Jason B Fashion, MD
It is certain that varicose veins can be a cosmetic problem. But it can also cause significant discomfort and affect quality of life.
We’ve all heard of varicose veins but their causes aren’t always well understood. Varicose veins generally occur as a result of abnormal blood flow caused by defective valves. The veins in the body bring blood from the tissues to the heart and lungs for oxygen. However, in diseased veins, blood can actually flow the wrong way. This is especially true in the legs, where the returning blood must resist gravity.
The result can be enlarged, painful and unsightly-looking veins. The most common symptoms are throbbing pain and itching around the varicose veins. In addition, some patients may experience:
Wounds that usually form at the ankle and are slow to heal
Blood clots that form in varicose veins, which lead to a painful inflammatory reaction (these clots are rarely life-threatening and differ from those in deep veins that can travel to the heart and lungs)
Women are more likely to get varicose veins than men. This is especially true for women who have had multiple children. Varicose veins can develop and worsen as we age.
Genetics can play a role, too. If you have close family members with varicose veins, you are more likely to develop them yourself.
What are the most effective varicose veins treatments?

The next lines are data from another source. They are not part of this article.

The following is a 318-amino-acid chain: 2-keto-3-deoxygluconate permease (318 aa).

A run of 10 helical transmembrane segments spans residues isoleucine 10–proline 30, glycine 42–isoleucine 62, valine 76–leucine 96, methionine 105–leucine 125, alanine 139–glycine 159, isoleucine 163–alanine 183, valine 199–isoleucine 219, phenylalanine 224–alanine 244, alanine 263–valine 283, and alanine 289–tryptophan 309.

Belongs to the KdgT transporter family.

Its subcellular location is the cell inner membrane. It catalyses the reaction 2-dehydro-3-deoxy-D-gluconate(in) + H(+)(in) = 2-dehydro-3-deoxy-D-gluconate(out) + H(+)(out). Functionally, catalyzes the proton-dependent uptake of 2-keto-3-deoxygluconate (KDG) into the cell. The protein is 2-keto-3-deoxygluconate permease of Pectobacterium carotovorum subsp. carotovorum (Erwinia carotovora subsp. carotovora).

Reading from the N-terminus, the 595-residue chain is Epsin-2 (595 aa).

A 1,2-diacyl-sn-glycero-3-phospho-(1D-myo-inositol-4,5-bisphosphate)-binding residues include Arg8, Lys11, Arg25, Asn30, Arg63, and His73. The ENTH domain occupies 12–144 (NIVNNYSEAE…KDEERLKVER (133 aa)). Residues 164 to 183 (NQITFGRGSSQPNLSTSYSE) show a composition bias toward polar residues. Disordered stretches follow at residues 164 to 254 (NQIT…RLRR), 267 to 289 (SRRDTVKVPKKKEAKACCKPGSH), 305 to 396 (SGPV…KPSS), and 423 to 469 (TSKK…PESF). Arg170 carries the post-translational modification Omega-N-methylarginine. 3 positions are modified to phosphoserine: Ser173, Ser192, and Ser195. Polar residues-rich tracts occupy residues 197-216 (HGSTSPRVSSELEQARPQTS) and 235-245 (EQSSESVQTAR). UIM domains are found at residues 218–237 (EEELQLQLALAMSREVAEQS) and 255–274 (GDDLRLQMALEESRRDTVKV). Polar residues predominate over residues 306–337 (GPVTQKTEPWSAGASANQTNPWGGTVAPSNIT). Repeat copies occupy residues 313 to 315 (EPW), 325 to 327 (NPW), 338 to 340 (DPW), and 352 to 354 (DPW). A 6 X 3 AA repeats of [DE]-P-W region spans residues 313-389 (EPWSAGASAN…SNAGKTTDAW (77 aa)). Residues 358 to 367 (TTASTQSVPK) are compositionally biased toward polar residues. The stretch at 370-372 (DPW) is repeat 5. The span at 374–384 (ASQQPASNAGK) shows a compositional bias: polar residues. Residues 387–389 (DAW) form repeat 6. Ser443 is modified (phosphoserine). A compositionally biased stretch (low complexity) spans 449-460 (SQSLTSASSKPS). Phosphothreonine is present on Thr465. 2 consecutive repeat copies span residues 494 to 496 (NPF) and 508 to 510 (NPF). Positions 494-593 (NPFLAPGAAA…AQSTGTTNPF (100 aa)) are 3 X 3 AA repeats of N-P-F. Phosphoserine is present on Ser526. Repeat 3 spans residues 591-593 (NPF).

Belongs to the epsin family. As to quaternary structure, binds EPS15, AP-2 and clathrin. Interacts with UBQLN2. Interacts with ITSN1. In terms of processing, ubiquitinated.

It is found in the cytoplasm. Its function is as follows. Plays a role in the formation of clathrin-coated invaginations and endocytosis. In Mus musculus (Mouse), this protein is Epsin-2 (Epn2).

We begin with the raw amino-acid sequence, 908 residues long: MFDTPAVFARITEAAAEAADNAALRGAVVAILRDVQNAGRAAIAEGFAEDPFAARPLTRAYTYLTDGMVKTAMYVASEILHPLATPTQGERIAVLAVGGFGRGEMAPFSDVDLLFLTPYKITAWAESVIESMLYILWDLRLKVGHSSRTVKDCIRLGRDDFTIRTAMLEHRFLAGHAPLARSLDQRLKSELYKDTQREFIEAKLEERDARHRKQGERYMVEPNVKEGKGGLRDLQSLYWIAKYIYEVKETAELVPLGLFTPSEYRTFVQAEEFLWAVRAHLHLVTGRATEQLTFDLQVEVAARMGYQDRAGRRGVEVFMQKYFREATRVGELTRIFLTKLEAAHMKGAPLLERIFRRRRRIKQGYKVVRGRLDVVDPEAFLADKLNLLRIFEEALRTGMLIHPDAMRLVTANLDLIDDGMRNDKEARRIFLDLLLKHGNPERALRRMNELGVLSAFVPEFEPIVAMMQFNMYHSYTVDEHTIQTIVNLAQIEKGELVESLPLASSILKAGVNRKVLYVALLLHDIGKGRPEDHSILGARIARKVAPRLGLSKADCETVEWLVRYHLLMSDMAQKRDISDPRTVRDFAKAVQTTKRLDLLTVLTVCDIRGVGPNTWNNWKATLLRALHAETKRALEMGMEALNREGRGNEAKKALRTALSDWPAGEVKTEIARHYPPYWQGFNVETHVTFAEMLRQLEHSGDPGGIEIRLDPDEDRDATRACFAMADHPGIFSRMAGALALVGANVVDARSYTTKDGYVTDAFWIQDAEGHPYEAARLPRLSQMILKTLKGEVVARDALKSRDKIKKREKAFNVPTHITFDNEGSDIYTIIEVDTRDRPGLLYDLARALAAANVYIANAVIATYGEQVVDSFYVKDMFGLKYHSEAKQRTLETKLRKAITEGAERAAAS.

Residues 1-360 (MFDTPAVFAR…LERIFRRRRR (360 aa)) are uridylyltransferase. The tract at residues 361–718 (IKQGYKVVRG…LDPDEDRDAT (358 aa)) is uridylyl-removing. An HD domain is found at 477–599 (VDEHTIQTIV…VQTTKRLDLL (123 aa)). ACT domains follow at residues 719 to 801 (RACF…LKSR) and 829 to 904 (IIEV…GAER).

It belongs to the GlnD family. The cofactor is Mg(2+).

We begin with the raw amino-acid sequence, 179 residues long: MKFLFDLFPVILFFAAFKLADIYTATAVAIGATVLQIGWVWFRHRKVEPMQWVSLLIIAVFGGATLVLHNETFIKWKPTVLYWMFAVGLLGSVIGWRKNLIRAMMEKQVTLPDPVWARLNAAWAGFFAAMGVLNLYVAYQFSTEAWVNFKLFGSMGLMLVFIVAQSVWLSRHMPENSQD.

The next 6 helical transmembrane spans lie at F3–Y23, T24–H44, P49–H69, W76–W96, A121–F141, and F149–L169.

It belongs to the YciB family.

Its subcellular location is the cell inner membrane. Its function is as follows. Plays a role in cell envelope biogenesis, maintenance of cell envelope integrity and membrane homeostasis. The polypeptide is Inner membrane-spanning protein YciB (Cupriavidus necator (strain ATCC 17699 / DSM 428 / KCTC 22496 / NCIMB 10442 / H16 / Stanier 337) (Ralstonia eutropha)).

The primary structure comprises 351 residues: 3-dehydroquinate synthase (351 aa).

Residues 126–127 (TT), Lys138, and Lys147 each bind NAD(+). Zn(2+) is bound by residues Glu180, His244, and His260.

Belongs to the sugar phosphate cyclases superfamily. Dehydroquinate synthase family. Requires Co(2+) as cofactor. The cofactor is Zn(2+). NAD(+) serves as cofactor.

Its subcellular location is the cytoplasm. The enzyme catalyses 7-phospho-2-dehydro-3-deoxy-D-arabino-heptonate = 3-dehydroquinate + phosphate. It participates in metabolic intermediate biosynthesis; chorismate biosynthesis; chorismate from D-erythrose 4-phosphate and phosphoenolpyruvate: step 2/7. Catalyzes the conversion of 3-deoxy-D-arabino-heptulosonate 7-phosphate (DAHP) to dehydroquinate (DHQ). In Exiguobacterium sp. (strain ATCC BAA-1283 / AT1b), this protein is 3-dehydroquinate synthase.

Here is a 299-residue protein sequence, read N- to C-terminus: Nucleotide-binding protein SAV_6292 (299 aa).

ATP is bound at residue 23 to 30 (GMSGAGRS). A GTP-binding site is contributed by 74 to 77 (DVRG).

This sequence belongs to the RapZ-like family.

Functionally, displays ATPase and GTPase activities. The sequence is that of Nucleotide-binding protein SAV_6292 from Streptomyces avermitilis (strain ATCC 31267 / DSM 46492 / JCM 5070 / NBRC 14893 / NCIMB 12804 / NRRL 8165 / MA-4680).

Compression stockings — stockings that compress the leg from the ankle up, helping blood flow from the leg — can be very effective in helping to manage symptoms related to varicose veins. However, many patients find wearing socks uncomfortable.
There are a variety of minimally invasive outpatient treatments to help treat varicose veins. In the unlikely event of an adverse reaction to any of the medications used during the procedures, being in the hospital ensures patients have quick access to any emergency medical care they may need.
Here are some treatment options:
Thermal ablation (laser or radiofrequency)
Vein removal (phlebectomy)
Injecting materials to scar the small veins to hide them (sclerotherapy).
These treatment options require incisions of less than a quarter inch. Patients are usually able to go home 30 minutes after their procedure and can resume most of their routine activities within 24 hours. However, patients should refrain from heavy exercise for two weeks after most procedures. Patients can generally expect some discomfort for one to two weeks afterward. This is usually effectively managed with over-the-counter medications such as acetaminophen or ibuprofen.
Home remedies and prevention
Many websites promote a variety of home remedies for varicose veins, but there isn’t a lot of research to support most of these claims. While most home remedies are unlikely to be harmful, it is always best to discuss them with your doctor before trying them.
While there is no way to prevent varicose veins from forming, being overweight has been suggested as a risk factor for developing varicose veins. Maintaining a healthy diet and getting regular exercise can help control your weight and may help prevent it.
Jason B. Fashion is a vascular and interventional radiologist in medical imaging in Rhode Island. He specializes in the treatment of varicose veins and chronic venous problems. Newport Hospital provides this monthly column for the Newport Daily News.